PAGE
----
It’s the first “Six Degrees” challenge of the year, and I am super excited to see where our book journeys will lead us this year.
For the first chain of 2021, we are going to start with “Hamnet” by Maggie O’Farrell. Alas, I am still waiting for the book from the library, so I’ll have to construct my chain based on the synopsis.
“Drawing on Maggie O’Farrell’s long-term fascination with the little-known story behind Shakespeare’s most enigmatic play, HAMNET is a luminous portrait of a marriage, at its heart the loss of a beloved child.
Warwickshire in the 1580s. Agnes is a woman as feared as she is sought after for her unusual gifts. She settles with her husband in Henley street, Stratford, and has three children: a daughter, Susanna, and then twins, Hamnet and Judith. The boy, Hamnet, dies in 1596, aged eleven. Four years or so later, the husband writes a play called Hamlet.”
Let’s dive right in.
“Running on the Cracks” by Julia Donaldson
I also haven’t read this book, but I read recently that Donaldson, more know for children’s books such as “The Gruffalo”, also lost a son. His name was Hamish, and it is in this YA book that he is most present. I have put the book on my TBR list.
“You Won’t Always Be This Sad” by Sheree Fitch
Another children’s book writer—“Mabel Murple” is her most famous book, and it’s a book that is delightful on the tongue—Fitch also lost a son. In this memoir in verse, Fitch writes movingly of the loss and of her reconstructed world.
“Still: a Memoir of Loss, Love, and Motherhood” by Emma Hansen
On my list for my Mount TBR challenge, this book I acquired from one of the local little libraries is a memoir of one woman’s experience of something little talked about in our society: stillbirth.
“How to Pronounce Knife” by Souvankham Thammavongsa
This 2020 Giller award winning book of short stories pivots around the theme of loss of culture and values. All the main characters are from Laos, a country I’m not too familiar with, but I’m always interested to learn more about other countries and cultures. Favourite quote: “We lose each other, or the way we know each other gets lost”.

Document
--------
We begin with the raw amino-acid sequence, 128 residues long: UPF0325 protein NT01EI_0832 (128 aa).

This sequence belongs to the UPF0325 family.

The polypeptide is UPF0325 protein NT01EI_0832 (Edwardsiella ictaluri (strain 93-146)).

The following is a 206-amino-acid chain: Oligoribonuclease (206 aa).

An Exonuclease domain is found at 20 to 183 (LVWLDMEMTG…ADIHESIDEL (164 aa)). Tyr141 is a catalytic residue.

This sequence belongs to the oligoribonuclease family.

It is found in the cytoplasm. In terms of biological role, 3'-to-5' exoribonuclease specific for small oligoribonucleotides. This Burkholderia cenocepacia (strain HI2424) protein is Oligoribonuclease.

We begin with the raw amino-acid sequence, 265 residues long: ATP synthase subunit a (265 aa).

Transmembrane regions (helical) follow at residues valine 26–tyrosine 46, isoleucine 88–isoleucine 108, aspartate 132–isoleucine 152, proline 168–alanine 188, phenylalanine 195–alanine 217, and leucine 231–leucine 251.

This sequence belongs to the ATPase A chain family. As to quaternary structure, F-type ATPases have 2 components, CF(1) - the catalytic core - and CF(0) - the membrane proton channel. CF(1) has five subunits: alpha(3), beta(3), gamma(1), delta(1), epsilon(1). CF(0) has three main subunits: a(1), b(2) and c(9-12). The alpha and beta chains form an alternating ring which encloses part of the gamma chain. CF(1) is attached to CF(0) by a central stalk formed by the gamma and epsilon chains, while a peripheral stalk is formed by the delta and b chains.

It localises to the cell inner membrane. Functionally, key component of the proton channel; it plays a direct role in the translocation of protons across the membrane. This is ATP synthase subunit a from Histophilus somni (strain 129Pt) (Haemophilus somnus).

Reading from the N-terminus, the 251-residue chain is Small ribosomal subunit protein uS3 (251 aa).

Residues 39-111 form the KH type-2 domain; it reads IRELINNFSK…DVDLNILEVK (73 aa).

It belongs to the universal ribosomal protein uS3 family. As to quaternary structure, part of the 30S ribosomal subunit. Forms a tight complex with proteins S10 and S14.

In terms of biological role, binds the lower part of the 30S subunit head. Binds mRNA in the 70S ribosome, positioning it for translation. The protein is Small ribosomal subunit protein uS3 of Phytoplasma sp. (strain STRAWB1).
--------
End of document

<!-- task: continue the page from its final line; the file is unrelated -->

“How to Fly: In Ten Thousand Easy Lessons” by Barbara Kingsolver
Though the poems in this book, Kingsolver’s second book of poetry, have many themes, there are many that are threaded with a palpable sense of loss, especially in her section on ancestors. Kingsolver ends her poem about the death of her mother, with whom she had a challenging relationship, with “Here begins my life as no one’s bad daughter.”
“off script: Living Out Loud” by Marci Ien
Rounding out the list is this book that I mentioned in last week’s blog post. Ien writes about the ups and downs of her career and her personal life, including several significant losses.
I hope the theme of loss hasn’t gotten you down. As we look back on 2020, we have all experienced some sort of loss, and sometimes reading about others’ loss in some form or another helps us to cope. I hope that you find something to read from this list, and I hope you join us next month where we’ll start with “Redhead by the Side of the Road” by Anne Tyler.
That wraps up my first blog post in 2021! Happy New Year! Here’s to better times in 2021.
Shoe’s Seeds & Stories
@Copyright 2021 Linda Schueler
Excellent chain – some grat books to add to my TBR for the new year.
Ah, so many good books…
I will have a look at Still. I’ve lost twin boys to stillbirth.
You’ve got a clever chain here! Well done. Mine is just boring old go with the Alphabet theme this month! Next month I will try to let the creative juices flow a bit more.
Happy New Year!
So sorry for your loss. I hope that you find the book helpful.
Ah, this one’s about bereavement, which is, of course, what Hamnet is about too. Hopefully, 2021 will bring some much needed good cheer for all of us. “We[You] Won’t Always Be This Sad”.
~Six Degrees Post @Lexlingua
Yes, here’s hoping that 2021 is better for all of us.
Oh, I didn’t even think about the link to a loss of a child. Such a moving chain here, and I’m so sorry for your loss. I know a bit about the emotional roller-coaster you must have suffered through – I had a miscarriage many years ago, and the memory is still vivid.
I’m sorry for your loss and that you had to ride that emotional roller coaster.
Oh, this was a bit of a sad chain… I have to admit that I did weep a little while reading the last chapter of Hamnet, and it was in a way the perfect book to be reading in 2020.
People have different reactions to loss. Some people find comfort in reading about it, but others do not. Much like dystopian literature!